What's a Wood / Log Burner...
A wood-burning stove is one of the greenest ways to heat your home as timber is not only a replenishable fuel, but also carbon-neutral, unlike fossil fuels. They are usually flat on the bottom to enable the wood to burn on a bed of ash, and because timber burns slower in a woodburner than a multi-fuel stove it should not require filling as often.
There is a wide range of modern and traditional designs on offer and you need to choose the correct heat output. If you live in a smoke-controlled area, you must use a clean-burn "DEFRA Approved" model that is exempt from the regulations. Always check the log size capacity of your stove and consider an airwash system for glass doors.
Why install a Flue Liner?
Your chimney is not just a 'hole in your house' to get rid of smoke but an integral pressure system to ensure the correct function of your stove or open fire. It may seem like a saving to use your existing chimney and avoid the cost in installing a flue liner but there are some fundamental reasons why you should do so:
- Safety. If the chimney is not sound then smoke and Carbon Monoxide can travel into your (or next door’s) property. That can and does kill.
- The integrity of your chimney. A pressure test (to spot leakage) will need to be done if a liner is not installed. That is a one off test and there is no guarantee that it will pass each year. The mortar in your chimney is prone to attack from acids are tars as a result of combustion, soot (unburnt fuel); creosote (in logs); and wear and tear of the weather, condensation and sweeping.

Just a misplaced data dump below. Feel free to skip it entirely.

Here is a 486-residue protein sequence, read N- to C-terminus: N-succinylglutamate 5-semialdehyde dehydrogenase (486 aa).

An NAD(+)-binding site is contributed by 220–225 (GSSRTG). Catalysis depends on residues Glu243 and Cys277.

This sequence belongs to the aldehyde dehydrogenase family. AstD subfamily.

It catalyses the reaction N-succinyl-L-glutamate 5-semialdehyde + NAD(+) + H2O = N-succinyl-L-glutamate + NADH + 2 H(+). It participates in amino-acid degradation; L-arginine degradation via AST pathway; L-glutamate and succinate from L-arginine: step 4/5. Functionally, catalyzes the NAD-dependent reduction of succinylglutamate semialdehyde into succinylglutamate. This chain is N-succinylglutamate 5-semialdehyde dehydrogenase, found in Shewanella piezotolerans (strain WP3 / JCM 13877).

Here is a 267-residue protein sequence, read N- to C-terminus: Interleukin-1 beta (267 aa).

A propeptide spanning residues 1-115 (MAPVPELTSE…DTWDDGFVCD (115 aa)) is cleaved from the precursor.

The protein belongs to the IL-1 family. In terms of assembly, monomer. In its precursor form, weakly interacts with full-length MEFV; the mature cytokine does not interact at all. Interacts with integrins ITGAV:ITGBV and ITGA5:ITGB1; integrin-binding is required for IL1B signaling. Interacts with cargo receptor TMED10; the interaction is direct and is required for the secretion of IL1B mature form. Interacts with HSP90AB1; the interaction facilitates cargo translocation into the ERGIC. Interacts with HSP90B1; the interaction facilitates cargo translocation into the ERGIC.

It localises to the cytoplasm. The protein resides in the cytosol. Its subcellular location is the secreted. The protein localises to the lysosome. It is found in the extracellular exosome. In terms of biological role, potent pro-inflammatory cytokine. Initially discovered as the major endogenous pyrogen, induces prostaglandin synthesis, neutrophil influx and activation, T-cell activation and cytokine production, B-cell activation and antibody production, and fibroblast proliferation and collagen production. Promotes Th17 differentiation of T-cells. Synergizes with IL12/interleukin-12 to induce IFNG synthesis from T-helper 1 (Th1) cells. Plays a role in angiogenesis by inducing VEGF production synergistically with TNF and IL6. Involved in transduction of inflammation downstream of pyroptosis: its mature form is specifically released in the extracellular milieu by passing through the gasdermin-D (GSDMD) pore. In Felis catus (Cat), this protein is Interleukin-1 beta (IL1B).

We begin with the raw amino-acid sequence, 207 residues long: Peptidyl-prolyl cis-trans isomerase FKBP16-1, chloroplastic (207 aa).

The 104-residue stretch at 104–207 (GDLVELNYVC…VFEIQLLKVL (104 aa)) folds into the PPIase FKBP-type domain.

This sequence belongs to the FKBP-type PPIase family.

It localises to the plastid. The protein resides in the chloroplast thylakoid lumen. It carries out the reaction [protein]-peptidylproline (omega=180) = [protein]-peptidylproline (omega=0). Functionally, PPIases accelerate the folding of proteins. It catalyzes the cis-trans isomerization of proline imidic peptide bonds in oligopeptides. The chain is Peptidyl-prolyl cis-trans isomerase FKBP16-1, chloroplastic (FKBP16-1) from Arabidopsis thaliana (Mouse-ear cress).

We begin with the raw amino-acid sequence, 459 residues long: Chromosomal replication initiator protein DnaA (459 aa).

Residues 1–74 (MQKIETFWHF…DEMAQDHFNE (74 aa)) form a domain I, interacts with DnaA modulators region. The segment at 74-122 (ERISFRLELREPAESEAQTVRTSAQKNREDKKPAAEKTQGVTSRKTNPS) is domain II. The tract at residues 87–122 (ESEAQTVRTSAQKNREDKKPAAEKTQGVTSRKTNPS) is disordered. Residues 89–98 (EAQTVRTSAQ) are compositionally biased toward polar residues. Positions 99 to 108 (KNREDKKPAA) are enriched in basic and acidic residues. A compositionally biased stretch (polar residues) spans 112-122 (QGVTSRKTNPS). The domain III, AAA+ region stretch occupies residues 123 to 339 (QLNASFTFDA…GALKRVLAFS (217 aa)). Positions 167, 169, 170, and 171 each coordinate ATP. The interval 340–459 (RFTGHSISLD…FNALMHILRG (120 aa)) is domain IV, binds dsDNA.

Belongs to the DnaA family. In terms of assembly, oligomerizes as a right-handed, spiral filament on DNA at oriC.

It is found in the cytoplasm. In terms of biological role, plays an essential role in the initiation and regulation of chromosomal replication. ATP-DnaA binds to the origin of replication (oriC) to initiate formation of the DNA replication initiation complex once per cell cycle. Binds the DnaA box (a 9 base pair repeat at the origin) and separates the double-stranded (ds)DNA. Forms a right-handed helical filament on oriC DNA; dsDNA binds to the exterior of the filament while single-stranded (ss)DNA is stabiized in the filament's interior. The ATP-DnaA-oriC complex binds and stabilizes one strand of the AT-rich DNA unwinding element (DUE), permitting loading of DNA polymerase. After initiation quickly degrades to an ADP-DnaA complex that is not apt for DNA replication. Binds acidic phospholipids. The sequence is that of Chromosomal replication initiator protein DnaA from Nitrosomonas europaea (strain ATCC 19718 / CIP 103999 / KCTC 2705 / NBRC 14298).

- Draw. Chimneys in older properties are typically 9" diameter or more designed for open fires (typically 20% efficient) ie. to get rid of 80% of the heat. A liner at 5" or 6" is designed in part to control the draw of your stove so maintaining its efficiency (typically 80%) ie. keep the heat in.
- 'Speed'. The metal of a flue liner conducts heat quicker so will get your stove drawing quicker. The faster the flue gases the less creosote build-up will be created in the flue.
- You will need to install a door in your closure plate if a liner is not used.